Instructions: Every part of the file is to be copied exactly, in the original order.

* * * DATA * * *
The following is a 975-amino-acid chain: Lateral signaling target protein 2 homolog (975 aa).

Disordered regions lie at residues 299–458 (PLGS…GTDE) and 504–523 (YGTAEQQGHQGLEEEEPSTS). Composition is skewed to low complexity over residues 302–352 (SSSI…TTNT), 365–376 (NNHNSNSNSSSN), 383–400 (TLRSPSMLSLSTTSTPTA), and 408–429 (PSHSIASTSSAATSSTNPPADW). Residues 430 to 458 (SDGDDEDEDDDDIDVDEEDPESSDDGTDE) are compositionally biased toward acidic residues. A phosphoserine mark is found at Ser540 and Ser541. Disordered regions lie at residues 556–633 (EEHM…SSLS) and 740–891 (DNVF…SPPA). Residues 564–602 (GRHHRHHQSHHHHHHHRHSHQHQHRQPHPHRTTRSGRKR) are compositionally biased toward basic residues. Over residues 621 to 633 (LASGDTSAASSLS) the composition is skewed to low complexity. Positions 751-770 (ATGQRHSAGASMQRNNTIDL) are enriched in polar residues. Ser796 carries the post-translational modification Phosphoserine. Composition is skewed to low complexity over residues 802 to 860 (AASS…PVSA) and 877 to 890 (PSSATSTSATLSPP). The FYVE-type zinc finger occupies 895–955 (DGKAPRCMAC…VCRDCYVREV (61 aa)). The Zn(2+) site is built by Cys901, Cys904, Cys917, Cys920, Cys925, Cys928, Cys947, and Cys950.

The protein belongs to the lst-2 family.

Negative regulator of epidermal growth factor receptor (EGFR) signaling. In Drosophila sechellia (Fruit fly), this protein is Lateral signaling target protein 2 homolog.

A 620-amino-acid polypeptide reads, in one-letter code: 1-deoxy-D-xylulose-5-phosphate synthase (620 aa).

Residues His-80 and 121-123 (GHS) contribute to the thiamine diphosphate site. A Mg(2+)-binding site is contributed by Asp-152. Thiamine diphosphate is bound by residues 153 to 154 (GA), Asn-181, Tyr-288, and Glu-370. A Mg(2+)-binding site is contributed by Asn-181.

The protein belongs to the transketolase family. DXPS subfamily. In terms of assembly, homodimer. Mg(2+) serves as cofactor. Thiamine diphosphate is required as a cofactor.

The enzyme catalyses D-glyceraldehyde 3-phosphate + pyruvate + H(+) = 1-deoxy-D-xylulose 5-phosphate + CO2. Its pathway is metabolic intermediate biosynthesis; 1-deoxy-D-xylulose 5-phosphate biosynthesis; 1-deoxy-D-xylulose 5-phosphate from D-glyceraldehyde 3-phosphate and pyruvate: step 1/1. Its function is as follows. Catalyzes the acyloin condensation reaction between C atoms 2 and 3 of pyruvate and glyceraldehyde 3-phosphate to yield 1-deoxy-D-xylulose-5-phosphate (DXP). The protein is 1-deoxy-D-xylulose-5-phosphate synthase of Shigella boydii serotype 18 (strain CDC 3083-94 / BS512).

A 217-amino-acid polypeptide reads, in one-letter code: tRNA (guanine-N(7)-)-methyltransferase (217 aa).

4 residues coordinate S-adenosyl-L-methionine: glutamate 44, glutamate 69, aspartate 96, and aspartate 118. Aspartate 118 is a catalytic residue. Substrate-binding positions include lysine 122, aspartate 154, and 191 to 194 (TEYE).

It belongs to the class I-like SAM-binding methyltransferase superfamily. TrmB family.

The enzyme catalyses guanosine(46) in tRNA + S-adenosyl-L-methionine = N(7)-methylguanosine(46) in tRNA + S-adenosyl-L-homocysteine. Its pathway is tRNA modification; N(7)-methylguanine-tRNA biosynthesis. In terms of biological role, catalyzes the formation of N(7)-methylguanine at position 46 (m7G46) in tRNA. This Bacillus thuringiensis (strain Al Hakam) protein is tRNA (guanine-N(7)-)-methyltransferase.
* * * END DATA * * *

The following is a 975-amino-acid chain: Lateral signaling target protein 2 homolog (975 aa).

Disordered regions lie at residues 299–458 (PLGS…GTDE) and 504–523 (YGTAEQQGHQGLEEEEPSTS). Composition is skewed to low complexity over residues 302–352 (SSSI…TTNT), 365–376 (NNHNSNSNSSSN), 383–400 (TLRSPSMLSLSTTSTPTA), and 408–429 (PSHSIASTSSAATSSTNPPADW). Residues 430 to 458 (SDGDDEDEDDDDIDVDEEDPESSDDGTDE) are compositionally biased toward acidic residues. A phosphoserine mark is found at Ser540 and Ser541. Disordered regions lie at residues 556–633 (EEHM…SSLS) and 740–891 (DNVF…SPPA). Residues 564–602 (GRHHRHHQSHHHHHHHRHSHQHQHRQPHPHRTTRSGRKR) are compositionally biased toward basic residues. Over residues 621 to 633 (LASGDTSAASSLS) the composition is skewed to low complexity. Positions 751-770 (ATGQRHSAGASMQRNNTIDL) are enriched in polar residues. Ser796 carries the post-translational modification Phosphoserine. Composition is skewed to low complexity over residues 802 to 860 (AASS…PVSA) and 877 to 890 (PSSATSTSATLSPP). The FYVE-type zinc finger occupies 895–955 (DGKAPRCMAC…VCRDCYVREV (61 aa)). The Zn(2+) site is built by Cys901, Cys904, Cys917, Cys920, Cys925, Cys928, Cys947, and Cys950.

The protein belongs to the lst-2 family.

Negative regulator of epidermal growth factor receptor (EGFR) signaling. In Drosophila sechellia (Fruit fly), this protein is Lateral signaling target protein 2 homolog.

A 620-amino-acid polypeptide reads, in one-letter code: 1-deoxy-D-xylulose-5-phosphate synthase (620 aa).

Residues His-80 and 121-123 (GHS) contribute to the thiamine diphosphate site. A Mg(2+)-binding site is contributed by Asp-152. Thiamine diphosphate is bound by residues 153 to 154 (GA), Asn-181, Tyr-288, and Glu-370. A Mg(2+)-binding site is contributed by Asn-181.

The protein belongs to the transketolase family. DXPS subfamily. In terms of assembly, homodimer. Mg(2+) serves as cofactor. Thiamine diphosphate is required as a cofactor.

The enzyme catalyses D-glyceraldehyde 3-phosphate + pyruvate + H(+) = 1-deoxy-D-xylulose 5-phosphate + CO2. Its pathway is metabolic intermediate biosynthesis; 1-deoxy-D-xylulose 5-phosphate biosynthesis; 1-deoxy-D-xylulose 5-phosphate from D-glyceraldehyde 3-phosphate and pyruvate: step 1/1. Its function is as follows. Catalyzes the acyloin condensation reaction between C atoms 2 and 3 of pyruvate and glyceraldehyde 3-phosphate to yield 1-deoxy-D-xylulose-5-phosphate (DXP). The protein is 1-deoxy-D-xylulose-5-phosphate synthase of Shigella boydii serotype 18 (strain CDC 3083-94 / BS512).

A 217-amino-acid polypeptide reads, in one-letter code: tRNA (guanine-N(7)-)-methyltransferase (217 aa).

4 residues coordinate S-adenosyl-L-methionine: glutamate 44, glutamate 69, aspartate 96, and aspartate 118. Aspartate 118 is a catalytic residue. Substrate-binding positions include lysine 122, aspartate 154, and 191 to 194 (TEYE).

It belongs to the class I-like SAM-binding methyltransferase superfamily. TrmB family.

The enzyme catalyses guanosine(46) in tRNA + S-adenosyl-L-methionine = N(7)-methylguanosine(46) in tRNA + S-adenosyl-L-homocysteine. Its pathway is tRNA modification; N(7)-methylguanine-tRNA biosynthesis. In terms of biological role, catalyzes the formation of N(7)-methylguanine at position 46 (m7G46) in tRNA. This Bacillus thuringiensis (strain Al Hakam) protein is tRNA (guanine-N(7)-)-methyltransferase.